Chuk and the Arena (Agnieszka Trzaska, Twine) is a puzzly choice-based SF game. Chuk is a member of a diminutive species, the Gyffids, whose moon has been stolen by a galaxy-spanning empire-corporation. The bad guys are also throwing an arena tournament, and Chuk – with entirely more optimism than is warranted – hopes that winning the tournament will be a way to get the moon back.
It’s very much an adventure game in format – if anything, it reminded me of the classic point-and-click era, what with its populated world full of cartoonish oddball characters, underdog protagonist and focus on combining items. It’s very good at signalling its structure and giving players a sense of what sort of direction the puzzles are going; that said, it’s a good-sized game and I didn’t make it to the end – in part, probably, because I always had a sense that I could figure these puzzles out, so I didn’t go into walkthrough mode much.
The plot is gated around a series of arena fights, which, as a small and not particularly tough critter, you can only win by discovering and preparing for your opponent’s weaknesses. Chuk’s main power is the ability to change colour, although being small and beneath notice features just as much. Most of the puzzles involve disguise, deception or manipulation; the inhabitants of the station are a not particularly attentive bunch, have a lot of exploitable quirks, and are liable to underestimate you.
The main issue I had with it was that, as something that’s working primarily as comedy, it was silly rather than funny. There’s a lot of goofiness but not a lot of laugh moments; most of the satisfaction in the game comes from getting puzzles right, rather than from inherently-enjoyable prose. The writing’s not bad by any means, and the situations it’s describing have potential as good gags. And this isn’t a matter of jokes falling flat, either – I think it’s a matter of underplaying the joke.
What the writing is good at is conveying puzzle content: it’s very easy, even when reading at a natural pace without closely scrutinising the text for clues, to pick out what information is going to be a puzzle-piece and how it’s likely to be used. And I think that a lot of this is about keeping the text straightforward, which makes it less likely to be funny. Here’s a fairly minor example from early in the game:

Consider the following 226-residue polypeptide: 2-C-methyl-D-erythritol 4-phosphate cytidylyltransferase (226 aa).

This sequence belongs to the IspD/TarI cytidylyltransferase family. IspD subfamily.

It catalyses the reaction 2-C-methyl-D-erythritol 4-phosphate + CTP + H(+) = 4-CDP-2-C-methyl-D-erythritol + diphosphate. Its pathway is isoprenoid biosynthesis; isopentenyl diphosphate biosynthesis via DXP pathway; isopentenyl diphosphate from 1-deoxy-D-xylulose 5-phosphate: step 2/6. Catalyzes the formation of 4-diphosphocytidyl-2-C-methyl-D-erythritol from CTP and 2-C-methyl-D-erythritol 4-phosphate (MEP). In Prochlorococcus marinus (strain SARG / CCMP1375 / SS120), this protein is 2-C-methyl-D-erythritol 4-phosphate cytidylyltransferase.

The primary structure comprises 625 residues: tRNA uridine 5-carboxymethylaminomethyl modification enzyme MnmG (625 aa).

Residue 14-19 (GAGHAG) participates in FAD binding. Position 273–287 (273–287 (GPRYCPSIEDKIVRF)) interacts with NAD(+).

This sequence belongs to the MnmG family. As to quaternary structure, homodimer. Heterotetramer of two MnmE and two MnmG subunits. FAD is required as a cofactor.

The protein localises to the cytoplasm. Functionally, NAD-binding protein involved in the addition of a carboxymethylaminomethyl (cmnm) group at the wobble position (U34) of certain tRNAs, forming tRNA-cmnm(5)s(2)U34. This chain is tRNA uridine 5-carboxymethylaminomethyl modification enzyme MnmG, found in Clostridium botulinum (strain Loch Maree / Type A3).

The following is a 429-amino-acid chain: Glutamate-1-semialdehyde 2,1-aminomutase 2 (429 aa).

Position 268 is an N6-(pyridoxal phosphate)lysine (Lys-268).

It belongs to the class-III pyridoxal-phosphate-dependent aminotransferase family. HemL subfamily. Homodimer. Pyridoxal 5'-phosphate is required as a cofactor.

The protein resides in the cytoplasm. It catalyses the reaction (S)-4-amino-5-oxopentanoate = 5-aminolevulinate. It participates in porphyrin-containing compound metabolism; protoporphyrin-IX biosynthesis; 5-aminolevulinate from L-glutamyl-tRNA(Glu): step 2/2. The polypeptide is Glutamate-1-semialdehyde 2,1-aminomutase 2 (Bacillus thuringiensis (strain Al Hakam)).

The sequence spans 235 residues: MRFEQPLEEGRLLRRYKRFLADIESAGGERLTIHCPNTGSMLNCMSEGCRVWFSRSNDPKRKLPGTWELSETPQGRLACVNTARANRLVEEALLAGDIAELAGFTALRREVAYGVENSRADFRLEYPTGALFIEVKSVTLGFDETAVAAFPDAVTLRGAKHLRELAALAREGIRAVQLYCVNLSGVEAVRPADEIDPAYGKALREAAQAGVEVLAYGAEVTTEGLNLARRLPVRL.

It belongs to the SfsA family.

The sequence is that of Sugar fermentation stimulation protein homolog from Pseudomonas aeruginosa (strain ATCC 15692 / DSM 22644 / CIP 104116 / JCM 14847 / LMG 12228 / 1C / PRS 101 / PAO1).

LIBRARIAN: No, you can’t. I have to cut these labels (sob). It’s so repetitive, it makes me depressed. Besides, if I gave you the scissors, you’d only hurt yourself with them.
What’s going on here is that the librarian is of a species that’s very emotionally responsive to colour: this is explained in a nearby book. Chuk’s skin tone is blue, so she’s depressed: the puzzle is to figure out a skin colour that will put her in the right mood to give you the scissors, but the player has to make the connection that this is what’s going on. As a gag, the joke here is that the librarian’s reactions are over-the-top – there are a million ways to play that joke. But in terms of communicating a puzzle clue, there’s incentive to keep the information as simple as possible: the crucial information being delivered is ‘the librarian is too sad to give you the scissors’, and further elaboration could obscure or distract.
As that extract suggests, there are some tensions in the tone. On the one hand, the regular delivery of this is of a light-hearted, silly mischief with cartoon villains. But the basic story here is about an oppressed person resisting a coloniser through participating in a blood sport, and there are moments where the tone goes darker – the scene where one arena fighter brutally beats another, or when you sabotage the work of a (almost certainly sentient) robot chef, resulting in him being scrapped for parts. I wasn’t able to finish the game within two hours – it’s a pretty substantial piece – so I’m not sure how this resolves towards the climax.
Solid design work, serviceable writing, and mild fun: I think that’s a 6.